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Do you have a link? I only see the 1998 standard on the website.
 

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me likey..I like how they didnt just remove language from the standard, but actually made those exderations extreme faults, much better methode.
 

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"The tendencies toward exaggeration and steep angles are unacceptable. German Shepherd Dogs with unstable temperaments, sharply angulated croups, overly long front and rear pasterns, and hocks that are weak and wobbly are poor representations of this working breed. UKC is unwilling to condone the validity of using such dogs in a breeding program, and cautions judges about awarding wins to these representatives."

THIS
I sincerely hope we start to see a drastic improvement among this breed relatively soon. Hopefully other registries will follow.
 

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It sure sounds good, but I wonder how this will work out during actual shows. I mean, it's not just about changing the standard, it's also about changing people's mindsets. As long as the latter doesn't happen, extreme dogs will still be shown and awarded wins.

Also (but I don't know much about all different kinds of registries/clubs) if the UKC doesn't condone these dogs, people could still go to AKC or CKC, right? Or am I totally wrong here?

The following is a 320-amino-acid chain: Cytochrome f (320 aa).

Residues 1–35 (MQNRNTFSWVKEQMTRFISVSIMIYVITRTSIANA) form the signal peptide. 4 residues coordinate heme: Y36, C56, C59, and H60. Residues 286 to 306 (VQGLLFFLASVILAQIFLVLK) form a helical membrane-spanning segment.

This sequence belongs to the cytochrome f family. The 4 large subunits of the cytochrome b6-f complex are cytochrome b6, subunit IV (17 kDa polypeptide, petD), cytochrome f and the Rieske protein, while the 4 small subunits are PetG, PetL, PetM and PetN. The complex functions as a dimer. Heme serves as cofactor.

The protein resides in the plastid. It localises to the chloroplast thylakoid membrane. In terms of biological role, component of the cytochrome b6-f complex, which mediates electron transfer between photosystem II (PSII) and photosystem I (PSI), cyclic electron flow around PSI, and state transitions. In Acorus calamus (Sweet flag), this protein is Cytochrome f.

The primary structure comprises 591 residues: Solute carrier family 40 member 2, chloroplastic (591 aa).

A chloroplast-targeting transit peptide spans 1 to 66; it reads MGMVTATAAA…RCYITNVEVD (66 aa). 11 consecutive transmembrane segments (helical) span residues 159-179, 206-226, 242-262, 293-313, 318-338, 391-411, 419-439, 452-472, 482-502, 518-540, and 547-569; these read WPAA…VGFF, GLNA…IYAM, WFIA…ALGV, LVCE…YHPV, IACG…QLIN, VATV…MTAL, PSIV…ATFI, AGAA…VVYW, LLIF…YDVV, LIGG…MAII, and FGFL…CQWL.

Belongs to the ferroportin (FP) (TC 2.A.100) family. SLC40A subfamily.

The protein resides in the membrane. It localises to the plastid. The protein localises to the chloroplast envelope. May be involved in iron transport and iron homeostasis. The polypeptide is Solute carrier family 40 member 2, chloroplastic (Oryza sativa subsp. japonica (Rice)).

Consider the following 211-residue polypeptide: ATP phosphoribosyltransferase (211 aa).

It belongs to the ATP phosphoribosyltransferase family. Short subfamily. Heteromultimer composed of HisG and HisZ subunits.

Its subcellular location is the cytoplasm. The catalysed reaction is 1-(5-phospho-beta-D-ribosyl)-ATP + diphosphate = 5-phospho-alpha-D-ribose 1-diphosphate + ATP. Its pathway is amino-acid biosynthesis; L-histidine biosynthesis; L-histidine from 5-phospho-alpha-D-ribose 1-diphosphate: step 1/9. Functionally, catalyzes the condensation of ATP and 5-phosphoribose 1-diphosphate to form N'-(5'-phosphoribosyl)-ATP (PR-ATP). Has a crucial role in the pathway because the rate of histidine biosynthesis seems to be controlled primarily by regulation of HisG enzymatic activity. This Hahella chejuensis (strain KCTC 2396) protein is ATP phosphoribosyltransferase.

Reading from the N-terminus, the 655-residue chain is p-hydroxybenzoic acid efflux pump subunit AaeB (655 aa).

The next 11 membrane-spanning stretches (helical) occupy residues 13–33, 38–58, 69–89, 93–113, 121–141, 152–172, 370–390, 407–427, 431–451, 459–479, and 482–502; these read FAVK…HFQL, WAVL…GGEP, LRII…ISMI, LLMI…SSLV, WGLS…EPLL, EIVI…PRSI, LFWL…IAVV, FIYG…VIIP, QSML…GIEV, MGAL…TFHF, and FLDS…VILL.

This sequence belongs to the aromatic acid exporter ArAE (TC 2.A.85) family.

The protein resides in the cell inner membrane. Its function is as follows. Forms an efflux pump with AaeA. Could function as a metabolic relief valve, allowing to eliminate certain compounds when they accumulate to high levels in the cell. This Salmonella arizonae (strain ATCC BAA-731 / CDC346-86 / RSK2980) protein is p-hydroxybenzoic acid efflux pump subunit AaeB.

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Yes, Akc is more popular here anyway. BUT, maybe this is a start that other clubs will hopefully follow. At least they are recognizing there is a problem and encouraging breeders to improve.
 

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Apparently it's not just the GSD, the UKC is planning on revising ALL of their breed standards. They just sent out this press release:

KALAMAZOO, MICHIGAN. March 28, 2012 – The United Kennel Club, Inc., is first and foremost a worldwide registry of purebred dogs, but we feel our moral duty to the canine world goes beyond maintaining data. We are alarmed by the paths of exaggeration that many breeds have taken, all of which directly affect the health, function and performance of those breeds. It is an elemental fact that these breed changes have developed unchecked as a result of fads and fancies, as well as a lack of accountability on the part of breeders, owners and judges.

UKC feels something must be done to address this problem, and we are willing to do our part, hoping the canine world will follow suit. Toward that end, we have decided to revise all of our breed standards to reflect that goal. Breed standards are viewed as a blueprint to which dogs are to be bred. UKC believes that breed standards are more than that, and we will be including directives to breeders, judges and owners.

All of our breed standards will now include the following introductory statement: “The goals and purposes of this breed standard include: to furnish guidelines for breeders who wish to maintain the quality of their breed and to improve it; to advance this breed to a state of similarity throughout the world; and to act as a guide for judges. Breeders and judges have the responsibility to avoid any conditions or exaggerations that are detrimental to the health, welfare and soundness of this breed, and must take the responsibility to see that these are not perpetuated. Any departure from the following should be considered a fault, and the seriousness with which the fault should be regarded should be in exact proportion to its degree and its effect upon the health and welfare of the dog and on the dog’s ability to perform its traditional work.”

In addition, each breed standard will be updated to include problems specific to that breed in order to clarify the direction to be taken when they are encountered.